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I could not prove the following:

A function $f \in \mathscr{C}^2([0, \pi])$, such that $$f(0) = f(\pi) = 0,\\ \int_0^{\pi} (f'(x))^2dx = 1,\\ \text{and }\int_0^{\pi} (f(x))^2dx = 2$$ Then such function does not exist.

I think that I have to use the Rayleigh quotient and have a contradiction for the eigenvalue $\frac{1}{2}$. Thanks in advance.

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    $\begingroup$ To @Mårten W who edited this question earlier, pde tag was relevant, because this question can be related to the eigenvalue problem of the minus Laplacian $-\Delta u = \lambda u$. $\endgroup$ – Shuhao Cao Jul 3 '13 at 22:26
  • $\begingroup$ Did you mean $\int_0^\pi f^2=2$ and $\int_0^\pi(f')^2=1$? If that the case you can use Fourier analysis! $\endgroup$ – Mercy King Jul 3 '13 at 22:43
  • $\begingroup$ @ShuhaoCao I had this question in a pde test yesterday and it was written $f'$, maybe that was mistyped by my professor. $\endgroup$ – user40276 Jul 3 '13 at 22:56
  • $\begingroup$ @user40276 It should be a typo as you said, because the Reyleigh quotient is for $-f'' = \lambda f$. $\endgroup$ – Shuhao Cao Jul 3 '13 at 23:01
  • $\begingroup$ @ShuhaoCao The question is not necessarily related to the Rayleigh quotient, this was just what I have tried (I tried Bessel inequality and a Fourier expansion too). Furthermore the Rayleigh quotient is not used only for the Laplacian, it's used in other symmetric (hermitian) operators. $\endgroup$ – user40276 Jul 3 '13 at 23:08
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It does exist. For example, $$f(x)=a x(\pi-x)+bx^2(\pi-x)$$ with $a\approx-0.718151$, $b\approx 0.290939$ (exact values are too long to type but can be found easily).

Another example: $$f(x)=2\sqrt{\frac{2}{\pi}} \sin^2x-\frac{32\sqrt{2}+\sqrt{2048-144\pi^2}}{6\pi^{3/2}}\sin x.$$

Maybe you have forgotten to mention some further condition on $f$.

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  • $\begingroup$ There are actually four solutions of the form $f(x)=(a+bx)x(\pi-x)$. The LaTeX was too long, so I posted it as another answer. $\endgroup$ – robjohn Jul 3 '13 at 22:39
  • $\begingroup$ I think OP means to prove that the function doesn't exist for eigenvalue problem $-f'' = \lambda f$, it is a standard exercise in pde class. $\endgroup$ – Shuhao Cao Jul 3 '13 at 22:41
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This was meant as a comment to O.L.'s answer, but it was too long:

Here is an array of the four values of $(a,b)$ for $f(x)=(a+bx)x(\pi-x)$ that satisfy the given conditions:

$$ \left( \begin{array}{cc} \frac{\pi ^{5/2} \sqrt{210 \left(-5+\pi ^2\right)}-\sqrt{630 \pi ^5-30 \pi ^7}}{4 \pi ^5} , -\frac{\sqrt{\frac{1}{2} \left(-525+105 \pi ^2\right)}}{\pi ^{7/2}} \\[6pt] \frac{\pi ^{5/2} \sqrt{210 \left(-5+\pi ^2\right)}+\sqrt{630 \pi ^5-30 \pi ^7}}{4 \pi ^5} , -\frac{\sqrt{\frac{1}{2} \left(-525+105 \pi ^2\right)}}{\pi ^{7/2}} \\[6pt] \frac{-\pi ^{5/2} \sqrt{210 \left(-5+\pi ^2\right)}-\sqrt{630 \pi ^5-30 \pi ^7}}{4 \pi ^5} , \frac{\sqrt{\frac{1}{2} \left(-525+105 \pi ^2\right)}}{\pi ^{7/2}} \\[6pt] \frac{-\pi ^{5/2} \sqrt{210 \left(-5+\pi ^2\right)}+\sqrt{630 \pi ^5-30 \pi ^7}}{4 \pi ^5} , \frac{\sqrt{\frac{1}{2} \left(-525+105 \pi ^2\right)}}{\pi ^{7/2}} \end{array} \right) $$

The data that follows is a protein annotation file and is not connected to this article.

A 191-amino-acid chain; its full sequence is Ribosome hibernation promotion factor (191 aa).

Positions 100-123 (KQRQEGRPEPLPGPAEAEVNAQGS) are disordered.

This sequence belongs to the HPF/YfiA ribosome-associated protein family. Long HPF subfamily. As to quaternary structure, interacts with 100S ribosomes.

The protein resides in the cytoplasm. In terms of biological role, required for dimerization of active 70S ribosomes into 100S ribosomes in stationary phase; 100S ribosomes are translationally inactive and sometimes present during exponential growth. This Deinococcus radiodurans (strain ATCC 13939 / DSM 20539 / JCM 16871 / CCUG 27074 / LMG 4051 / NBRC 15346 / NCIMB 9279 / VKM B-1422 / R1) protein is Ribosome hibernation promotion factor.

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I think for user40276 mentioned the Rayleigh quotient, he meant to prove that

There does not exist such $f\in C^2$ solving the Dirichlet eigenvalue problem for $$-\Delta f= -f''= \lambda f\tag{1}$$ on the interval satisfying those conditions.

Notice the condition means that the $f$ is an eigenfunction of $-\Delta$ with eigenvalue $2$. All the eigenfunction have the form $$v(x) = A\sin(\sqrt{\lambda}x) + B\cos(\sqrt{\lambda}x)$$ which solves problem (1). Now for the boundary condition: $$ v(0) =0 \implies B=0, $$ so $v(x) = A\sin(\sqrt{\lambda}x)$, now apply the other boundary condition: $$ v(\pi) =0 \implies A\sin(\sqrt{\lambda}\pi) = 0\implies \sqrt{\lambda} = k\in \mathbb{Z}. $$ This says that the eigenvalue for problem (1) can only be complete squares, $1,4,9,\ldots$. Hence $2$ can not be one.


UPDATE: OP updated that the eigenvalue problem should be $$f' + \lambda f = 0,\tag{2}$$ then the first integration condition is $$ \int_0^{\pi} \big(f'(x)\big)^2dx = \int_0^{\pi} \big(\lambda f(x)\big)^2dx= 2, $$ together with the second it implies $\lambda = \pm\sqrt{2}$. The solution to $(2)$ is $f = Ce^{\pm \sqrt{2} x}$. Notice here it is not $f =c_1 e^{\sqrt{2} x} + c_2 e^{-\sqrt{2} x}$, $f$ can be just one, not a linear combination of both. So there is no way $f(0) = f(\pi) = 0$.

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